In the discussion, councilors listened to some of the issues surrounding ride-sharing, also referred to as transportation network companies, and spoke about how it could be good to have competition for the cab companies while still ensuring there was equal opportunity .
One resident who sat in on the workshop said she has used Uber and Lyft in other cities and was very impressed.
“I found it saved me a tremendous amount of money,” said Arden McConnell. “”The time is really important. Uber is there in three or four minutes. You can watch them on your computer. It’s actually a part of the 21st century explosion of electronics.”
After Medford allowed TNCs to operate within the city, the city of Grants Pass received an email from Lyft in early December saying it would begin operating there as well. The city soon received reports from taxis that Uber and Lyft were both operating within the city and immediately sent warning notices to the companies saying they must comply with the taxi and limousine code.
City officials describe how both companies discontinued ride service after that with Lyft indicating it would like to resume but at the moment, complying with the current code was burdensome and incompatible with it’s business model.
Some of the preferred changes TNCs would like to see in Grants Pass’ municipal code include eliminating an owner’s license requirement, have licenses be valid from any state rather than exclusively Oregon, tiered insurance and third-party background checks.
Councilor Valerie Lovelace acknowledged during the session she has used Uber and Lyft herself and has enjoyed how quick and cheap rides are. However, she remarked that accommodating everything for the TNCs would not be fair to the cab companies.
“It’s a business model and we need to be fair to both industries. We would like to look at terms of trying to make it a level playing field,” said Councilor Lovelace.
One cab owner who sat in on the workshop said she felt good about the session.
“I feel positive that they’re gonna try and make it a level playing field which I think is only fair for the drivers doing their due diligence here in this town,” said Diane Lowry, owner of Town and Country Taxi.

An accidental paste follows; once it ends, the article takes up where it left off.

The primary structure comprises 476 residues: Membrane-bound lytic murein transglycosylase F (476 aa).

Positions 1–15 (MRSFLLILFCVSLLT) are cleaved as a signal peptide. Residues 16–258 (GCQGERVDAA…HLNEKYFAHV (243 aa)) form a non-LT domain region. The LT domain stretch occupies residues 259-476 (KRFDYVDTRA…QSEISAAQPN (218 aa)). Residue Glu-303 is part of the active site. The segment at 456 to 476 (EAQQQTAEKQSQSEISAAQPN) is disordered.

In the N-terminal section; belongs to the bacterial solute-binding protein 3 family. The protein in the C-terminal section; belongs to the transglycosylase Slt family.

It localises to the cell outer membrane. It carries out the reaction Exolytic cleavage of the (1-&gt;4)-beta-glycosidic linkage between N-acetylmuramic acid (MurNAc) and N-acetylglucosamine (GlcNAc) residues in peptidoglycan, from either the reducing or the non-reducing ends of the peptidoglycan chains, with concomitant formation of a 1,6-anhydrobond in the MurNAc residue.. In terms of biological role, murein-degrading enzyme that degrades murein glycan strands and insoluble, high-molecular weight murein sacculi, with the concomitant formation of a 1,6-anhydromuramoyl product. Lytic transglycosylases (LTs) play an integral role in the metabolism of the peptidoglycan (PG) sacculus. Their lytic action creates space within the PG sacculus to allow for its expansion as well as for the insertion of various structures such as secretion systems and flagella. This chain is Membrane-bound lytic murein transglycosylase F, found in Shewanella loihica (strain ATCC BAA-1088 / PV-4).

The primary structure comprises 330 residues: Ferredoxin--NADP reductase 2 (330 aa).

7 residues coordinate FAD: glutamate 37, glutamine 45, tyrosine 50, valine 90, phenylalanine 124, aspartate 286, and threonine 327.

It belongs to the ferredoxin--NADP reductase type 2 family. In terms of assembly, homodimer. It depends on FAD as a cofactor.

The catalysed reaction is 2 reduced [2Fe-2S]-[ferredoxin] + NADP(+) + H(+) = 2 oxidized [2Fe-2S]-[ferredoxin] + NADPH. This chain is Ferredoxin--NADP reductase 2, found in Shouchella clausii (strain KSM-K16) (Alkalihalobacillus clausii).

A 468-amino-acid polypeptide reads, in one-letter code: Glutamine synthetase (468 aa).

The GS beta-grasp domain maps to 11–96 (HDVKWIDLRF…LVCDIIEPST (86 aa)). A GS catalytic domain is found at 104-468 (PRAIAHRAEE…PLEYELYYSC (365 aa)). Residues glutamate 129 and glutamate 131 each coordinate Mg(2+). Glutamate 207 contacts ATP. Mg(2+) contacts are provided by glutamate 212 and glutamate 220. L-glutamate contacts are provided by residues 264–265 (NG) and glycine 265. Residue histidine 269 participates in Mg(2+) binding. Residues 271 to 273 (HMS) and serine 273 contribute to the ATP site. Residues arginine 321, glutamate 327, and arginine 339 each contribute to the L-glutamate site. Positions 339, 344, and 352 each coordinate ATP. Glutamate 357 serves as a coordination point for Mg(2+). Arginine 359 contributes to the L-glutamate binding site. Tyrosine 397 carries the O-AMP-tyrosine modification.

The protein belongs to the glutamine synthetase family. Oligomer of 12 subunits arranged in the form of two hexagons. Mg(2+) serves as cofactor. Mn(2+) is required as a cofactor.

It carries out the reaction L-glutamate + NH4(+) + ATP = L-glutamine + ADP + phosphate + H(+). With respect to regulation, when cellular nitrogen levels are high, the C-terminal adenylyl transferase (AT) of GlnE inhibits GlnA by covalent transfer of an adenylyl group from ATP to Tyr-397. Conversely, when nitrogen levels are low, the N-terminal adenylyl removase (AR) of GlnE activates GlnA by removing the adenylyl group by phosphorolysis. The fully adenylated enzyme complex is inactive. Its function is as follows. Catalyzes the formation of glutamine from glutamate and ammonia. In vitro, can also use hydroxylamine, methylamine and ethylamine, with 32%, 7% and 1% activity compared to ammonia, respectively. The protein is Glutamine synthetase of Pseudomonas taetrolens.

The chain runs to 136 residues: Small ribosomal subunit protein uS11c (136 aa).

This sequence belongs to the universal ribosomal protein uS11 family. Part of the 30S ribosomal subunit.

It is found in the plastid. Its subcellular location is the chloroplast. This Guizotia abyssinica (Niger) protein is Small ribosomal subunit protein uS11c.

She felt one discussion the council had in particular would greatly benefit everyone.
The suggestion was to include both local and third-party background checks to ensure that all drivers’ history were inspected under the same light.
Grants Pass Public Safety Chief Bill Landis spoke about how local systems retain more information and criteria such as warnings and at-fault crashes and allows them to decipher those reports before making a determination. Whereas third-party checks “will not do the same scrutinizing that local data and information” like public safety can do.
Still, there is a lot more that needs to be discussed. The council is currently drafting an ordinance which Councilor Lovelace says will take about a month to complete. After which, public hearings will begin so that the council can learn more about the public’s opinion and ultimately come to a final decision.
For Lowry, if the TNCs do ultimately get approved, she believes cab companies can still stay competitive and “continue to offer the best service possible.”
NBC5 News Reporter Miles Furuichi graduated from Chapman University with degrees in English and Journalism. He received post graduate experience in Los Angeles in photojournalism and commercial photography. He also spent time in Dublin, Ireland working in print journalism and advertising.
Miles is a Rogue Valley native, raised in Ashland. He enjoys hiking, mountain biking and photography.